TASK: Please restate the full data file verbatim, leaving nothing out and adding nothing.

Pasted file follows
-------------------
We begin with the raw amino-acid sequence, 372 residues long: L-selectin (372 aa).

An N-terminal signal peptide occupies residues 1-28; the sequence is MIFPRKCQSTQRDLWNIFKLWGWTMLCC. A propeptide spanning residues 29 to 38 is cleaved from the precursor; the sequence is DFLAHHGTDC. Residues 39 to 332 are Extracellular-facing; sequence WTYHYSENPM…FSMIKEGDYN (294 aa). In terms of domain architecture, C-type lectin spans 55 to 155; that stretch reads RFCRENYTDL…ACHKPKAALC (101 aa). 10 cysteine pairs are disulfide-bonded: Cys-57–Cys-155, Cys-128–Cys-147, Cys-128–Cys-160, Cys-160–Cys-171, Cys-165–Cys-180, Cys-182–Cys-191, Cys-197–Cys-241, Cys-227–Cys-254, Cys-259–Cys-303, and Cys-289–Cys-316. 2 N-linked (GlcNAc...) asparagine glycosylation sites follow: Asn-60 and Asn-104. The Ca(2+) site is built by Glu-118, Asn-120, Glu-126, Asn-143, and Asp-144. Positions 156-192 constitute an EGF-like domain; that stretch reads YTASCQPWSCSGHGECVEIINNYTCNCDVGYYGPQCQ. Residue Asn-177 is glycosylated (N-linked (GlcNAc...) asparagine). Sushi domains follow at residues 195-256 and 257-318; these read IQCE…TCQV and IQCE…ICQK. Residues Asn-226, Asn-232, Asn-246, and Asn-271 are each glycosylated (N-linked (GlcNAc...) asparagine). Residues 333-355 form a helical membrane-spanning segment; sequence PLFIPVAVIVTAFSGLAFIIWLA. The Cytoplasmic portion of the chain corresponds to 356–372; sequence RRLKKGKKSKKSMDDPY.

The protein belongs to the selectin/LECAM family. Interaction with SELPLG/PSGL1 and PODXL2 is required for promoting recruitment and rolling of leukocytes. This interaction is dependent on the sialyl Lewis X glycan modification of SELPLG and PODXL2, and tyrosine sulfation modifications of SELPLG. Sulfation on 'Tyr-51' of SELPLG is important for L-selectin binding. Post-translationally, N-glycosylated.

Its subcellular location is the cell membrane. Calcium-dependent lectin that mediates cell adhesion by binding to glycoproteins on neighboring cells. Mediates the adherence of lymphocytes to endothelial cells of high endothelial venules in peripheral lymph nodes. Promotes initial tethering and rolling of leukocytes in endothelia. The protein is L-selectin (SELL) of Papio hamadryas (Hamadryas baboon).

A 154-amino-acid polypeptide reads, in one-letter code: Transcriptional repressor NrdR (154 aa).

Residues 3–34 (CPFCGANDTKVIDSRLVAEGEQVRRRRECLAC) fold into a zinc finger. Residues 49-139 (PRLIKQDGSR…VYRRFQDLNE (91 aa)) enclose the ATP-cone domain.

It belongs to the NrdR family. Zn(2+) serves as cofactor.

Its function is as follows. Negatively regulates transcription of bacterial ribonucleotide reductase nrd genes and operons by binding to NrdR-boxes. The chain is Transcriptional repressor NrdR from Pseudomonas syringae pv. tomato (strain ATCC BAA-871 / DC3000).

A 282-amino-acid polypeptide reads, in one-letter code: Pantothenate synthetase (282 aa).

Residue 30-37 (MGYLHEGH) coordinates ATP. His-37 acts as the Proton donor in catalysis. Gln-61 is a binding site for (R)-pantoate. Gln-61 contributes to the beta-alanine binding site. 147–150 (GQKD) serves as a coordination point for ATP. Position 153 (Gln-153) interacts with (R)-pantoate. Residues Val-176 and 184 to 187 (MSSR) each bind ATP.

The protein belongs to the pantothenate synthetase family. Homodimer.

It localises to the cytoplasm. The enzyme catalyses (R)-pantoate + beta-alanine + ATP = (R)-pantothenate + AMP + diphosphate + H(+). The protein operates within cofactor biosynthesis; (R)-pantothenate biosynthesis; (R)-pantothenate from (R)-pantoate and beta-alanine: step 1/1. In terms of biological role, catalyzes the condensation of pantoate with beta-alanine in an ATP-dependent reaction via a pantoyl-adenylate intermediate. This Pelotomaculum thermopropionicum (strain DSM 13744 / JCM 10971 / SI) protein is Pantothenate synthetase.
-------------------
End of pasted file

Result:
We begin with the raw amino-acid sequence, 372 residues long: L-selectin (372 aa).

An N-terminal signal peptide occupies residues 1-28; the sequence is MIFPRKCQSTQRDLWNIFKLWGWTMLCC. A propeptide spanning residues 29 to 38 is cleaved from the precursor; the sequence is DFLAHHGTDC. Residues 39 to 332 are Extracellular-facing; sequence WTYHYSENPM…FSMIKEGDYN (294 aa). In terms of domain architecture, C-type lectin spans 55 to 155; that stretch reads RFCRENYTDL…ACHKPKAALC (101 aa). 10 cysteine pairs are disulfide-bonded: Cys-57–Cys-155, Cys-128–Cys-147, Cys-128–Cys-160, Cys-160–Cys-171, Cys-165–Cys-180, Cys-182–Cys-191, Cys-197–Cys-241, Cys-227–Cys-254, Cys-259–Cys-303, and Cys-289–Cys-316. 2 N-linked (GlcNAc...) asparagine glycosylation sites follow: Asn-60 and Asn-104. The Ca(2+) site is built by Glu-118, Asn-120, Glu-126, Asn-143, and Asp-144. Positions 156-192 constitute an EGF-like domain; that stretch reads YTASCQPWSCSGHGECVEIINNYTCNCDVGYYGPQCQ. Residue Asn-177 is glycosylated (N-linked (GlcNAc...) asparagine). Sushi domains follow at residues 195-256 and 257-318; these read IQCE…TCQV and IQCE…ICQK. Residues Asn-226, Asn-232, Asn-246, and Asn-271 are each glycosylated (N-linked (GlcNAc...) asparagine). Residues 333-355 form a helical membrane-spanning segment; sequence PLFIPVAVIVTAFSGLAFIIWLA. The Cytoplasmic portion of the chain corresponds to 356–372; sequence RRLKKGKKSKKSMDDPY.

The protein belongs to the selectin/LECAM family. Interaction with SELPLG/PSGL1 and PODXL2 is required for promoting recruitment and rolling of leukocytes. This interaction is dependent on the sialyl Lewis X glycan modification of SELPLG and PODXL2, and tyrosine sulfation modifications of SELPLG. Sulfation on 'Tyr-51' of SELPLG is important for L-selectin binding. Post-translationally, N-glycosylated.

Its subcellular location is the cell membrane. Calcium-dependent lectin that mediates cell adhesion by binding to glycoproteins on neighboring cells. Mediates the adherence of lymphocytes to endothelial cells of high endothelial venules in peripheral lymph nodes. Promotes initial tethering and rolling of leukocytes in endothelia. The protein is L-selectin (SELL) of Papio hamadryas (Hamadryas baboon).

A 154-amino-acid polypeptide reads, in one-letter code: Transcriptional repressor NrdR (154 aa).

Residues 3–34 (CPFCGANDTKVIDSRLVAEGEQVRRRRECLAC) fold into a zinc finger. Residues 49-139 (PRLIKQDGSR…VYRRFQDLNE (91 aa)) enclose the ATP-cone domain.

It belongs to the NrdR family. Zn(2+) serves as cofactor.

Its function is as follows. Negatively regulates transcription of bacterial ribonucleotide reductase nrd genes and operons by binding to NrdR-boxes. The chain is Transcriptional repressor NrdR from Pseudomonas syringae pv. tomato (strain ATCC BAA-871 / DC3000).

A 282-amino-acid polypeptide reads, in one-letter code: Pantothenate synthetase (282 aa).

Residue 30-37 (MGYLHEGH) coordinates ATP. His-37 acts as the Proton donor in catalysis. Gln-61 is a binding site for (R)-pantoate. Gln-61 contributes to the beta-alanine binding site. 147–150 (GQKD) serves as a coordination point for ATP. Position 153 (Gln-153) interacts with (R)-pantoate. Residues Val-176 and 184 to 187 (MSSR) each bind ATP.

The protein belongs to the pantothenate synthetase family. Homodimer.

It localises to the cytoplasm. The enzyme catalyses (R)-pantoate + beta-alanine + ATP = (R)-pantothenate + AMP + diphosphate + H(+). The protein operates within cofactor biosynthesis; (R)-pantothenate biosynthesis; (R)-pantothenate from (R)-pantoate and beta-alanine: step 1/1. In terms of biological role, catalyzes the condensation of pantoate with beta-alanine in an ATP-dependent reaction via a pantoyl-adenylate intermediate. This Pelotomaculum thermopropionicum (strain DSM 13744 / JCM 10971 / SI) protein is Pantothenate synthetase.